Brad Beal: It was crazy. Every call, like, every bad call, they would boo us and [private] they would start throwing stuff at us as we were pulling away. They were real supportive fans of their country, though. They never gave up. It was a really interesting experience.

Blue Devil Nation: What were the tryouts like in Colorado? Talk about that time spent out there.

Brad Beal: It was really intense, man. There were a limited amount of players and the players were going after it and the coaches were pushing us.

BDN: Did you guys bond over time spent together in two countries?

BBeal: Oh, yeah, we got along really well and hung out in the dorms together.

BDN: All you had was each other in Argentina.

BBeal: Right, right, we would joke around and we would take little trips around together.

Blue Devil Nation: Who’s the toughest competitor that you’ve gone against?

Brad Beal: Probably Austin Rivers. He’s a real good point guard and he’s tough to match up against.

Blue Devil Nation: What is your greatest strength right now?

Brad Beal: My offensive ability overall. My ability to create my own shot, get other players involved, and rebound on both ends of the court.

Blue Devil Nation: In terms of Chaminade, you just won the state title. You were the leading scorer and made all-state as a sophomore. Can you talk about your season, which culminated in you dominating in the championship game?

Brad Beal: Well, with my school team, coach just told me to play hard and, last summer, he told me I was going to have to make a big impact because we lost a lot of guys actually. He told me what to do and so I just did it.

BDN: You went from being a nine point scorer as a freshman to a twenty-four point scorer.

BBeal: Yeah, well, my freshman year team was pretty stacked. I wasn’t really worried about scoring, but, by the next year, we didn’t have too many scorers. So, I had to go out there and get us some points.

Blue Devil Nation: Is there any pressure to play for Florida on you, with David Lee’s dad working as an assistant coach on your Chaminade team?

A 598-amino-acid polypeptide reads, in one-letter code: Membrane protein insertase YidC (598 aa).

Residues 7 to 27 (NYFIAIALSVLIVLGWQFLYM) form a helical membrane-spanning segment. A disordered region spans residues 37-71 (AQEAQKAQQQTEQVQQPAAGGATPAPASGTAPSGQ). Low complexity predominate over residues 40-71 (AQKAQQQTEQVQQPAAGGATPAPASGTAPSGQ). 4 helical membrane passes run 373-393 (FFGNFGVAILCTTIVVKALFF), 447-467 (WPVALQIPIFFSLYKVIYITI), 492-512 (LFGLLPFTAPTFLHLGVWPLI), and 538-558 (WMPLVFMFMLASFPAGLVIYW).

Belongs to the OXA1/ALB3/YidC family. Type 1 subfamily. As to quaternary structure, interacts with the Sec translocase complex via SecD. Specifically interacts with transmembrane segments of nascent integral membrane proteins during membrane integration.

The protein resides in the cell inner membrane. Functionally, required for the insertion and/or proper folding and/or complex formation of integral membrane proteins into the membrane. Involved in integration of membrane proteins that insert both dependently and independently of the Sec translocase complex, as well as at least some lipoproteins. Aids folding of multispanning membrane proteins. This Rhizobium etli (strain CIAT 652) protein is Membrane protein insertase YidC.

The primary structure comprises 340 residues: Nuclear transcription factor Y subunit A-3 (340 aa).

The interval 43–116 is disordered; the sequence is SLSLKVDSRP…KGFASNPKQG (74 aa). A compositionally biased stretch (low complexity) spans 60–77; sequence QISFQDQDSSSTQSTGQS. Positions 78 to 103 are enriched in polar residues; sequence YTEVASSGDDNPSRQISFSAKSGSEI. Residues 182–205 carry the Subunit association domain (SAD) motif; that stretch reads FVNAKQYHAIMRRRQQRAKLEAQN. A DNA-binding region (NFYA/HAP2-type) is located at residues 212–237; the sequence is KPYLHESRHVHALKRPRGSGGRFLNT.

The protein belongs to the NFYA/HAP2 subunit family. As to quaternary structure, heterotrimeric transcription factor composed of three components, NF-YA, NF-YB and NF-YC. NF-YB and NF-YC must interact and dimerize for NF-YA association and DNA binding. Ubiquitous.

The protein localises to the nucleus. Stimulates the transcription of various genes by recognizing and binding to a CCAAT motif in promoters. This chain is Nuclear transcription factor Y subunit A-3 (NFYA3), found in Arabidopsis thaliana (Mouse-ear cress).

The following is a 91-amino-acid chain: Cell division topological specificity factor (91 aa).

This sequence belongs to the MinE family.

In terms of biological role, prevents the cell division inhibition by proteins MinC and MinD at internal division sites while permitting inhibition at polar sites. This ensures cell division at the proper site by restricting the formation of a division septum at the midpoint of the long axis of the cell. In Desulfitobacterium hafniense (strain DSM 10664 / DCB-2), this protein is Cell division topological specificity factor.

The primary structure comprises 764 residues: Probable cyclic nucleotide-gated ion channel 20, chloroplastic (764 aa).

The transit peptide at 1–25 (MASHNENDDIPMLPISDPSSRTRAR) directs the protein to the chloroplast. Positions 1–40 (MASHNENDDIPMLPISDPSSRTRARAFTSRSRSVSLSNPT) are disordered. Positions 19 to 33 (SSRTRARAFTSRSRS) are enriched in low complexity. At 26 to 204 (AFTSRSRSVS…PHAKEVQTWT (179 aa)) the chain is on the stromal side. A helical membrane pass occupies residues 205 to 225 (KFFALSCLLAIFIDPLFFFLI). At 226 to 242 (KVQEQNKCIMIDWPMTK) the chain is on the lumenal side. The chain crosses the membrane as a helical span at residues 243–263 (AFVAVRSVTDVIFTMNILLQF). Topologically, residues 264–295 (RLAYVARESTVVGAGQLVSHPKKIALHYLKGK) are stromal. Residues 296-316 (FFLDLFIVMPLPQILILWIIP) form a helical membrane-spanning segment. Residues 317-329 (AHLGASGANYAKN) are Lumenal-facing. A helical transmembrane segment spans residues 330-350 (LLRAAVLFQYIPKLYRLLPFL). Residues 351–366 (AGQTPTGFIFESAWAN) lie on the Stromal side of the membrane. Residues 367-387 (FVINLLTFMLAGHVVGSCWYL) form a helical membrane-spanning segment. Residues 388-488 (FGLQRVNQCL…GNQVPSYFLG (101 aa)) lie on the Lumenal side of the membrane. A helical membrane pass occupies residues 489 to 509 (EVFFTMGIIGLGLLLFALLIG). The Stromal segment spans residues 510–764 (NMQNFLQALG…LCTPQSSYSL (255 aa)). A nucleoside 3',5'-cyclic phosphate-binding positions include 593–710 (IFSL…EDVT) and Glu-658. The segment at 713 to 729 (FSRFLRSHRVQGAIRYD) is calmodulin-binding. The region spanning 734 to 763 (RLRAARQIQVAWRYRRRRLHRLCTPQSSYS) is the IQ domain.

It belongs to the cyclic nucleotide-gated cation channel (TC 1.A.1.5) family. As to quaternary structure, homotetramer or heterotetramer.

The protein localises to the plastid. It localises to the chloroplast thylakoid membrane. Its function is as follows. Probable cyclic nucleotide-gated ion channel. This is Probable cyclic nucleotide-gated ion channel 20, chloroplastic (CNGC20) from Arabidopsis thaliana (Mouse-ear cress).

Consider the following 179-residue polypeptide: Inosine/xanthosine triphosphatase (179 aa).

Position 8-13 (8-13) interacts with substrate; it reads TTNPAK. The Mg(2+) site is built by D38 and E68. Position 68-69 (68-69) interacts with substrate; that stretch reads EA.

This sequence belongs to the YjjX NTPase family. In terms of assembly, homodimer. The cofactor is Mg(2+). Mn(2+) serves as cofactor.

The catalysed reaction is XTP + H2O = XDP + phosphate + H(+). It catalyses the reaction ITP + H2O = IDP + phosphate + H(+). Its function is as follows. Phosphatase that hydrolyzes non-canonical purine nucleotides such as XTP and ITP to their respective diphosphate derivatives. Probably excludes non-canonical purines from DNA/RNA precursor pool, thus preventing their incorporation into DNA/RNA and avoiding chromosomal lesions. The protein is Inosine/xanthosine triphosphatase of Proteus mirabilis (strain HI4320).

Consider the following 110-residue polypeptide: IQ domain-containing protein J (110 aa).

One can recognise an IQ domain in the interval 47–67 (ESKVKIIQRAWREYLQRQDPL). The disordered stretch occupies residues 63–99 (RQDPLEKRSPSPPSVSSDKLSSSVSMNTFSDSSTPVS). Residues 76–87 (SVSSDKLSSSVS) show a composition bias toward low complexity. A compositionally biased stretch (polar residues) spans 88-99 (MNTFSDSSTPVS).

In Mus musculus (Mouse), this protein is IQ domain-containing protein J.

Brad Beal: No, not really. He just kind of tells me the pros and cons of Florida and tells me things about Coach Donovan.

Blue Devil Nation: Can you talk about how you chose Chaminade over your local public school? What are the facilities like and how have you embraced the challenges academically?

Brad Beal: Well, I chose it over another private school that my brothers went to. I wanted to be different than them.

BDN: These are the brothers that played college football.

BBeal: Yes, they went to a different school in the same conference.

BDN: Which one was that?

BBeal: Vianney

BDN: Oh, sure. Were they upset with you for going down a different path?

BBeal: No, they weren’t too upset, but they’re coach was pretty mad. (laughs)

BDN: What are the facilities like there? I heard they were pretty good.

BBeal: Oh, yeah. We’ve got a nice gym and a comfortable place to work out. We have a really aggressive strength coach. He gets after us.

BDN: He must. I see you have a large tat on your left gun over there.

Blue Devil Nation: What aspects of your game can you work on during the AAU season that you cannot work on at Chaminade? How does it differentiate?

Brad Beal: My quickness…like my lateral quickness. I’m able to work on my defense and pressure up on the ball much more.

Blue Devil Nation: Can you talk about the experience of having to take on a leadership role at a such a relatively young age and how it worked in terms of locker room dynamics?

Brad Beal: Right, right, players really started to look up to me this season. I was prepared to take on the role so it really wasn’t a big deal to me.

BDN: Who are some players you try to emulate?

BBeal: Ray Allen. I like to watch the way he shoots off of screens.

BDN: Where have you visited so far?

BBeal: Illinois, Purdue, Kansas, Florida, Missouri, and St. Louis

BDN: What position are they recruiting you as? Shooting guard exclusively or as a combo guard?

BBeal: Yeah, combo for some, but mostly shooting guard. I can play the point or the two or the three…whichever position you want to put me at.

Blue Devil Nation: Some articles have talked about your grades, what do you feel are some of the advantages of being a “smart basketball player?”

Brad Beal: Usually, I think, like, my IQ is real high. I can see the floor. I know different aspects of the game and what to do in certain situations.

BDN: You think you can pick up concepts a little faster and, perhaps, see a play ahead in certain situations.

BBeal: Right, right